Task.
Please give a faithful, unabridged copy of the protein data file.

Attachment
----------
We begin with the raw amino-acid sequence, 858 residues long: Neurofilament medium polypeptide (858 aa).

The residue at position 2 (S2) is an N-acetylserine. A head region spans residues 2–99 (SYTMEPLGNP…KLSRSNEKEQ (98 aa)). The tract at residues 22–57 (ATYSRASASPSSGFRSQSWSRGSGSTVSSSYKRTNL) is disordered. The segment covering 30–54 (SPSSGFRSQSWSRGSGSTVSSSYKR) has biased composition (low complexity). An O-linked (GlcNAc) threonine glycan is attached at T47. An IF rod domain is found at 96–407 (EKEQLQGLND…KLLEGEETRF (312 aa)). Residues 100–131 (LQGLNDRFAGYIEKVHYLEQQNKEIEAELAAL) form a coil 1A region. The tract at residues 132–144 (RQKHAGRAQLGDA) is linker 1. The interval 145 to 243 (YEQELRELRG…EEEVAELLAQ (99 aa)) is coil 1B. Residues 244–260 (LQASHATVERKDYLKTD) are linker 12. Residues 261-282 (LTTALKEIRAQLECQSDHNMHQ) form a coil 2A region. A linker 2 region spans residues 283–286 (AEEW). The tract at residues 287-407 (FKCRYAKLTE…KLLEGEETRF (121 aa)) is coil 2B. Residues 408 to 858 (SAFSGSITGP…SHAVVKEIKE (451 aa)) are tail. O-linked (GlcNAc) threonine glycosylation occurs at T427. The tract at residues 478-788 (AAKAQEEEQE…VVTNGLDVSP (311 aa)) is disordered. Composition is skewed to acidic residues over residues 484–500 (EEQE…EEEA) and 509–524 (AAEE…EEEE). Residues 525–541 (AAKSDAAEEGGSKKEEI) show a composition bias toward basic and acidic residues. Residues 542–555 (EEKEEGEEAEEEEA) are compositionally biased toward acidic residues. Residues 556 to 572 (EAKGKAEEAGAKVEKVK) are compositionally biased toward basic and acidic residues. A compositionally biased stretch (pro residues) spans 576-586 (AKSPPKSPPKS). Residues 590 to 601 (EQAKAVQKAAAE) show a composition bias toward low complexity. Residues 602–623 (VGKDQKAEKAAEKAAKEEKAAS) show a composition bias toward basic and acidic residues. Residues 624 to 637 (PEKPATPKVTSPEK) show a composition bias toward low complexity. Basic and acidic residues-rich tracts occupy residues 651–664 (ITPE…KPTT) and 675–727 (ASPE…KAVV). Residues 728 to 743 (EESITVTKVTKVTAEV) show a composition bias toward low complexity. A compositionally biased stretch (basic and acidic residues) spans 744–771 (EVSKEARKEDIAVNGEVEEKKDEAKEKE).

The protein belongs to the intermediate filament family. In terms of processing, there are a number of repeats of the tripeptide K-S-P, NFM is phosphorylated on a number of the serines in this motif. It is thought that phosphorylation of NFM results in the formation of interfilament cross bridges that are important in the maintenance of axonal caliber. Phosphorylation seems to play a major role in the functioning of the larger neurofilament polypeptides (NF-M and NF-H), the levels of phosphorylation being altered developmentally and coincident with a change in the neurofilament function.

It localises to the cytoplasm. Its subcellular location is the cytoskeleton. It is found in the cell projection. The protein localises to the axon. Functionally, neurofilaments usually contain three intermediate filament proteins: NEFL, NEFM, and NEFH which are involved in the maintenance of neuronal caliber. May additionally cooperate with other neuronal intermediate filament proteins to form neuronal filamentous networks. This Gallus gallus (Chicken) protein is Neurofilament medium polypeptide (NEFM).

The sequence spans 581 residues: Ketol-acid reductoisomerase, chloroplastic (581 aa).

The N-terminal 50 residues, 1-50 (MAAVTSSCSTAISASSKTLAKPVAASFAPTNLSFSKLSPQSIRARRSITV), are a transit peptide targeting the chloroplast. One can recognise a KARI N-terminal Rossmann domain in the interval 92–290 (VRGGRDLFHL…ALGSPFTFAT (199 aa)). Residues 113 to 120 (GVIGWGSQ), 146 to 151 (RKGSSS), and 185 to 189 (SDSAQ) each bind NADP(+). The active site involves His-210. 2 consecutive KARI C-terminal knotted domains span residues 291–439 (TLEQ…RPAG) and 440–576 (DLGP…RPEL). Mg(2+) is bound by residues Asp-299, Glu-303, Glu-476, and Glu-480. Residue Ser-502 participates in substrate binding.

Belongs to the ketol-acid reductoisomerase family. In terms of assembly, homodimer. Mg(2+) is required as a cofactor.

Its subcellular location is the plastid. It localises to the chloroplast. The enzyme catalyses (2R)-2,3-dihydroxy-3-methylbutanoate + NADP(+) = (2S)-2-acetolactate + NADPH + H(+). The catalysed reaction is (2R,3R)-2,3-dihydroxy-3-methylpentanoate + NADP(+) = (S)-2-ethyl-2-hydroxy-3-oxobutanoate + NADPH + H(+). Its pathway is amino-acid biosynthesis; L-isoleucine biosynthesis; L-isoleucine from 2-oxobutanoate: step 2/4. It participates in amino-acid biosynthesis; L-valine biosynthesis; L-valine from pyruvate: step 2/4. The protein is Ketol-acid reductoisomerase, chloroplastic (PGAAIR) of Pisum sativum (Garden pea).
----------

We begin with the raw amino-acid sequence, 858 residues long: Neurofilament medium polypeptide (858 aa).

The residue at position 2 (S2) is an N-acetylserine. A head region spans residues 2–99 (SYTMEPLGNP…KLSRSNEKEQ (98 aa)). The tract at residues 22–57 (ATYSRASASPSSGFRSQSWSRGSGSTVSSSYKRTNL) is disordered. The segment covering 30–54 (SPSSGFRSQSWSRGSGSTVSSSYKR) has biased composition (low complexity). An O-linked (GlcNAc) threonine glycan is attached at T47. An IF rod domain is found at 96–407 (EKEQLQGLND…KLLEGEETRF (312 aa)). Residues 100–131 (LQGLNDRFAGYIEKVHYLEQQNKEIEAELAAL) form a coil 1A region. The tract at residues 132–144 (RQKHAGRAQLGDA) is linker 1. The interval 145 to 243 (YEQELRELRG…EEEVAELLAQ (99 aa)) is coil 1B. Residues 244–260 (LQASHATVERKDYLKTD) are linker 12. Residues 261-282 (LTTALKEIRAQLECQSDHNMHQ) form a coil 2A region. A linker 2 region spans residues 283–286 (AEEW). The tract at residues 287-407 (FKCRYAKLTE…KLLEGEETRF (121 aa)) is coil 2B. Residues 408 to 858 (SAFSGSITGP…SHAVVKEIKE (451 aa)) are tail. O-linked (GlcNAc) threonine glycosylation occurs at T427. The tract at residues 478-788 (AAKAQEEEQE…VVTNGLDVSP (311 aa)) is disordered. Composition is skewed to acidic residues over residues 484–500 (EEQE…EEEA) and 509–524 (AAEE…EEEE). Residues 525–541 (AAKSDAAEEGGSKKEEI) show a composition bias toward basic and acidic residues. Residues 542–555 (EEKEEGEEAEEEEA) are compositionally biased toward acidic residues. Residues 556 to 572 (EAKGKAEEAGAKVEKVK) are compositionally biased toward basic and acidic residues. A compositionally biased stretch (pro residues) spans 576-586 (AKSPPKSPPKS). Residues 590 to 601 (EQAKAVQKAAAE) show a composition bias toward low complexity. Residues 602–623 (VGKDQKAEKAAEKAAKEEKAAS) show a composition bias toward basic and acidic residues. Residues 624 to 637 (PEKPATPKVTSPEK) show a composition bias toward low complexity. Basic and acidic residues-rich tracts occupy residues 651–664 (ITPE…KPTT) and 675–727 (ASPE…KAVV). Residues 728 to 743 (EESITVTKVTKVTAEV) show a composition bias toward low complexity. A compositionally biased stretch (basic and acidic residues) spans 744–771 (EVSKEARKEDIAVNGEVEEKKDEAKEKE).

The protein belongs to the intermediate filament family. In terms of processing, there are a number of repeats of the tripeptide K-S-P, NFM is phosphorylated on a number of the serines in this motif. It is thought that phosphorylation of NFM results in the formation of interfilament cross bridges that are important in the maintenance of axonal caliber. Phosphorylation seems to play a major role in the functioning of the larger neurofilament polypeptides (NF-M and NF-H), the levels of phosphorylation being altered developmentally and coincident with a change in the neurofilament function.

It localises to the cytoplasm. Its subcellular location is the cytoskeleton. It is found in the cell projection. The protein localises to the axon. Functionally, neurofilaments usually contain three intermediate filament proteins: NEFL, NEFM, and NEFH which are involved in the maintenance of neuronal caliber. May additionally cooperate with other neuronal intermediate filament proteins to form neuronal filamentous networks. This Gallus gallus (Chicken) protein is Neurofilament medium polypeptide (NEFM).

The sequence spans 581 residues: Ketol-acid reductoisomerase, chloroplastic (581 aa).

The N-terminal 50 residues, 1-50 (MAAVTSSCSTAISASSKTLAKPVAASFAPTNLSFSKLSPQSIRARRSITV), are a transit peptide targeting the chloroplast. One can recognise a KARI N-terminal Rossmann domain in the interval 92–290 (VRGGRDLFHL…ALGSPFTFAT (199 aa)). Residues 113 to 120 (GVIGWGSQ), 146 to 151 (RKGSSS), and 185 to 189 (SDSAQ) each bind NADP(+). The active site involves His-210. 2 consecutive KARI C-terminal knotted domains span residues 291–439 (TLEQ…RPAG) and 440–576 (DLGP…RPEL). Mg(2+) is bound by residues Asp-299, Glu-303, Glu-476, and Glu-480. Residue Ser-502 participates in substrate binding.

Belongs to the ketol-acid reductoisomerase family. In terms of assembly, homodimer. Mg(2+) is required as a cofactor.

Its subcellular location is the plastid. It localises to the chloroplast. The enzyme catalyses (2R)-2,3-dihydroxy-3-methylbutanoate + NADP(+) = (2S)-2-acetolactate + NADPH + H(+). The catalysed reaction is (2R,3R)-2,3-dihydroxy-3-methylpentanoate + NADP(+) = (S)-2-ethyl-2-hydroxy-3-oxobutanoate + NADPH + H(+). Its pathway is amino-acid biosynthesis; L-isoleucine biosynthesis; L-isoleucine from 2-oxobutanoate: step 2/4. It participates in amino-acid biosynthesis; L-valine biosynthesis; L-valine from pyruvate: step 2/4. The protein is Ketol-acid reductoisomerase, chloroplastic (PGAAIR) of Pisum sativum (Garden pea).